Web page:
Sunday, March 22, 2009

Women in Technology

March 24th is an Internet declared holiday of Ada Lovelace Day. It is meant to gain awareness that there is gender inequality still present in technology and draw attention to women excelling despite it.

Normally I'd pass these things over. The Internet doesn't really declare a holiday, but this one resonated too strongly. The mention of the need for female role models, the hidden discrimination, and more all are things I've seen. It hit me too deep in the gut to let this go.

But I'm not here to dwell on the past. I try and let that experience go and hope that things get better.

There are a few women I do admire in technology. Many of them are FIRST Judges. They are the movers and shakers in technology that I have had the opportunity to talk to on a level that without FIRST I would not have had the chance. Some of them have been told nice girls don't do science. Most of them are now high ranking engineers. All of them are amazing people. Helen, Deborah, Sherra, Joann, Cindy, Leann, Sue, Peko, Alex, Elaine, and more I know I'm forgetting. Every one of them is amazing in their own right. Chief Engineers, Program Managers, Professors, Deans, World Conquerers, Robot Builders, Entrepreneurs, Scientists. They are out there as the role models I missed out on.

There are astronauts too. Sunita, Sally, Shannon, Eileen. One day I may be crazy enough to join them. You are the superstars that helped drag me into engineering, the others have just kept me here.

There is finally Amy. I've never met someone with as much drive and resilience. She has shown me that anything is possible and gender does not matter. She's also been the kick when I'm stuck and need a hand. Thank you.

I really cannot say enough about the women in technology I look up to. They come from all over the country, and every industry. But each one of them is proof that it is possible to be a successful female engineer despite everything that tells you no.

Sunday, March 1, 2009

Who am I

I first wrote this over a year ago, and it is about time for an updated version. I'm starting to learn it is both my actions and my choices who define me, along with my reactions to events around me. California last summer changed who I was and who I see myself as. Here goes another round at trying to define me.

I am the person who has danced the Macarena with a past CEO of Apple, the CEO of Vecna, the inventor of the Ethernet, and more, in front of more people than I care to count.
I have gone careening through an empty parking lot on top of a rolling table. I now accept that these moments will haunt me later on in life and enjoy making an idiot of myself at the time. I've been inside a space shuttle, on the top of a launch pad, and stood under an Atlas rocket. (Have you hugged a rocket today?) I dream so much, my head is stuck in the clouds. I took a leap of faith and went to a school under construction and at some points I have regretted this choice. I've eaten lunch with Jack Hanna, and heard Gloria Steinem speak. I drove around for weeks with a robot in the back of my car, leaving people unable to ride in it. I've mucked horse stalls more times that I've cleaned my room, and I'd still rather muck a stall. I may be over the age of 12, but I still want a pony (in chestnut, please). I'm still afraid that a monster may jump out of my closet and get me one night even though he's been vanquished from under my bed. I enjoy the company of animals. Horses taught me patience, and slowed me down. Dogs taught me to enjoy simple things. Flight fascinates me. Growing up scares me. I love galloping down dirt roads for no reason at all. I try to smile at every chance, even when life hands me a bowl of lemons. I've been called a "fire cracker" and the girl with the most guts around here. After four years of college, I've finally stopped always feeling like a chicken. I'm green around the edges, and even though I appear to know what I'm doing, I really don't. I've learned to hide my nearly constant fear of the unknown. I'd rather help others than myself. I’ve set off a model rocket engine while holding it in a leather man, losing all of my arm hair in the process. I’ve also launched model rockets with a 9V battery and wires a foot long. I’m amazed I’m still alive. I think I know what I want to do with life, but the idea of knowing what I'll be doing scares me. The idea of not knowing where I’ll be living in 6 months scares me more. I play chase with my Jack Russell Terrier, and am just as hard headed as she is. I'm constantly afraid I'm wrong, or am harming someone in some way. I hate disappointing people. One person tries to see how many times in a weekend he is able to make me blush. He also knows the progression in which my face turns red and will happily give you a running commentary. I'll try my hardest as long as I have proof something matters. I may have grown up in a big city, but I’m a small town girl at heart. I have a strange love of pickup trucks (4WD, diesel is the only way to go). I respect people who do their jobs professionally despite adversity and face diversity head on. I respect them more so if they help others accomplish their goals. I enjoyed my summer in California but it messed with my head. Now I need to recalibrate the amount I speak up; Olin makes me speak up too much, California not at all. I’ve been told that my ability to laugh at myself and my passion for life will keep me going much longer than anything else and I hope this is true. I know after last summer I am one tough, smart cookie.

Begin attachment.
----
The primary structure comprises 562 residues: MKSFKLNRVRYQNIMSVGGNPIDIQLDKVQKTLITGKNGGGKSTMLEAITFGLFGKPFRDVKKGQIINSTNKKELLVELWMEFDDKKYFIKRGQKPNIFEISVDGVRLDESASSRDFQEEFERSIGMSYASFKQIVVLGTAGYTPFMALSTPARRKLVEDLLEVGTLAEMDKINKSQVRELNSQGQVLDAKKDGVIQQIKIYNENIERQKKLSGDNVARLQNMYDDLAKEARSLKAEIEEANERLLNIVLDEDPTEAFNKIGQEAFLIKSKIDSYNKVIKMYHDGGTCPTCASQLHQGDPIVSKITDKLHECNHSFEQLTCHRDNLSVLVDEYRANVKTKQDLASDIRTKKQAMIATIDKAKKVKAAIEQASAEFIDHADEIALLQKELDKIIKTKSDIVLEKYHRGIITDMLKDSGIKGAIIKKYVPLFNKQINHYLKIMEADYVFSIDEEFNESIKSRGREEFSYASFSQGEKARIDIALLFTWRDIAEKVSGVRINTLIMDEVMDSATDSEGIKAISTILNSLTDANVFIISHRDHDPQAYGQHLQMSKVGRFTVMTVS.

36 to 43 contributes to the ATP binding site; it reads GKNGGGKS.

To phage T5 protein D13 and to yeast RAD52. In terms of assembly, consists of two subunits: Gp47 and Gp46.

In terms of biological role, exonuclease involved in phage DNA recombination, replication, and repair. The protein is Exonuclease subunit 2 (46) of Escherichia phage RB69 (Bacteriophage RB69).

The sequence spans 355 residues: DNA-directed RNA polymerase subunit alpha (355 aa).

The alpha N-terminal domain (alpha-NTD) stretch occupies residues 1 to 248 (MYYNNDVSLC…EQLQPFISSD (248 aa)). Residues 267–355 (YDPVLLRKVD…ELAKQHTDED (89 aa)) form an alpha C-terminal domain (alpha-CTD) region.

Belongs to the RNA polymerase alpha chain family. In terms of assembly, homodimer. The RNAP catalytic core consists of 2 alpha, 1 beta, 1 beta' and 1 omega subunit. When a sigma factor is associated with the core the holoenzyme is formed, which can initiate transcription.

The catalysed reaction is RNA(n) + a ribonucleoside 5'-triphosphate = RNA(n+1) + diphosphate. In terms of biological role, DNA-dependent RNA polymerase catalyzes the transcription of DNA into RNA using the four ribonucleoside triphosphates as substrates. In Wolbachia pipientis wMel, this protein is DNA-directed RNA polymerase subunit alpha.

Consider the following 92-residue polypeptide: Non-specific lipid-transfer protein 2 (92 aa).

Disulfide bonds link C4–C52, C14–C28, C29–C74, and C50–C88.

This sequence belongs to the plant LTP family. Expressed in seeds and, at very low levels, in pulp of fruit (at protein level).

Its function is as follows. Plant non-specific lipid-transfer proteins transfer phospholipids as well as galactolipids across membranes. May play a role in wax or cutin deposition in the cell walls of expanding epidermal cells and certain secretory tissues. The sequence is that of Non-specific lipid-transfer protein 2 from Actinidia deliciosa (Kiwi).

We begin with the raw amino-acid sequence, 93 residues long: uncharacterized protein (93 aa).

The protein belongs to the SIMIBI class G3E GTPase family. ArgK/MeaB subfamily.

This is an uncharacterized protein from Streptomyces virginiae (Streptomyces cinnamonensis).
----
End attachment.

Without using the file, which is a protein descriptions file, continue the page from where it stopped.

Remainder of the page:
I always hope I’m making Dad proud.